windows has done a great job of slimming down and moving old stuff into separate downloads/plugins. office should take a look at that stuff.

    imagine if office was like vs2010 and used mef for extensions (and internal components) now that,'d be something.

     

    --edit--

    btw, what about mesh? skydrive is mentioned but mesh is supposed to be te future..  skydrive and mesh really need to be consolidated imo

  • What about Office Live Workspaces?

    And how is the web notebooks folder of OneNote going to be setup?

  • @aL_:
    I agree.  An architecture update for Office is needed.  The Object Model is very convoluted, some of it makes little sense, it's defiantly time.  Some people would argue that it's expensive, well sure it is.  Office is primarily written in C++ with perhaps some managed code (like the office contact manager) somewhere.  It will cost money to port it, not to mention the quirks of COM are probably not the same quirks as .NET.  Not to also mention supporting all the Office documents of the past.

    If Microsoft can dedicate time to Azure, then I feel they could probably inspire the Office team to update their technology stack.  Don't forget, Blend (WPF with MFC) and Expression (MFC) are still native apps.  Blend is more managed because of WPF, but it has native code under it.  Which just blows my mind.  There was a talk at PDC where the presenter explained how they bought this company and ported the tools.  It amazes me today that we still use MFC for "File > New Project" type of things.  I won't rant about C++, It will always be my first love, let’s leave it at that.  Is there anything that Blend or Expression is doing which can't be accomplished in .NET?  I mean is it really process and calculating things that fast?

    As for VSTO, it's really a joke.  How many of us write code for a single XLS document, we don't.  Most of us use Office automation, to do just that, Automate Office.  We write code that automates Excel to process hundreds if not thousands of Spreadsheets at once; we don't write code to pull a report from SharePoint.  There are some that do, but that is the "Hello World!" of Office Automation.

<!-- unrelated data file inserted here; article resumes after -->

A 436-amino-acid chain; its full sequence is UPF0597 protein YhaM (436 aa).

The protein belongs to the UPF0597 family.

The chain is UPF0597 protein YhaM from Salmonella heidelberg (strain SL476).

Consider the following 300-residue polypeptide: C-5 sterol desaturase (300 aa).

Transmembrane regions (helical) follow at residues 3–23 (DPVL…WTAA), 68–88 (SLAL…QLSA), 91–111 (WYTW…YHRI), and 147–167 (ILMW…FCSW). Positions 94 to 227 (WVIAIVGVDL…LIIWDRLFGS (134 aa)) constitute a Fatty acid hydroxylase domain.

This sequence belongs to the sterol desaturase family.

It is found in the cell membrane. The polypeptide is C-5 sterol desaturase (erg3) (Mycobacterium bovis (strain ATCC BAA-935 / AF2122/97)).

The problem really lies between bridging COM and .NET.  These too technologies function very differently.

    With COM you query an interface and hope that "success" is returned by what you do.  With .NET you directly reference something; it isn't a stab in the dark.  Plus COM errors are very hard to decipher.  If I'm wrong, please correct me.

    @Nektar
    Most people who use VBA use the VBA recorder.  They are not developers, they understand Excel functions, but that is where it stops. 

    They have no desire to program, and most time they come to me and ask me how to do something.

    If we want to see Office come into the 21 century in terms of platform then I'm not sure what we need to do.  Perhaps the mentality of the Office team needs to change; perhaps the mentality of the organization needs to change, not sure.  Office is a great product, and perhaps the first people think when you say "Microsoft", but the people who though Office were cool are pushing 40, none of us young bucks think it's cool, and to me that’s a problem. No one says that the Internet is dead, and it's been around longer than all of these things.

    Office, it's time to wake up!

  • Andreas LipphardtAndreas L Andreas

    For sparklines that work with older Excel version (Excel 2000, XP, 2003 and 2007) have a look on MicroCharts

    http://www.bonavistasystems.com

    Andreas

  • Joshua RossJoshRoss Drinking Ovaltine since 2004

    I hope someone from Microsoft delivered a wheelbarrow full of cash to these guys, in exchange for a licensing agreement.  Otherwise, I would say someone got ripped-off.

  • CplCarrotCplCarrot Dust Puppy

    I dont think this is the sole preserve of spark lines as I am fairly sure that it is a feature of most of the major data visualisation players. But I do know that in my prev job we used XL^3 for data analysis over SSAS and it kicked Excel's but. I hope that the issues Excel 2007 had in early days when presented with a real cube dont re-occour in 2010

  • Office 2010 sounds interesting, but why wait for it to come out when you can use a product like eXpresso which already exists. I use eXpresso for business and personal needs and I LOVE IT! eXpresso provides real-time collaboration and editing control for shared Microsoft Office files in the cloud. Check it out at www.expressocorp.com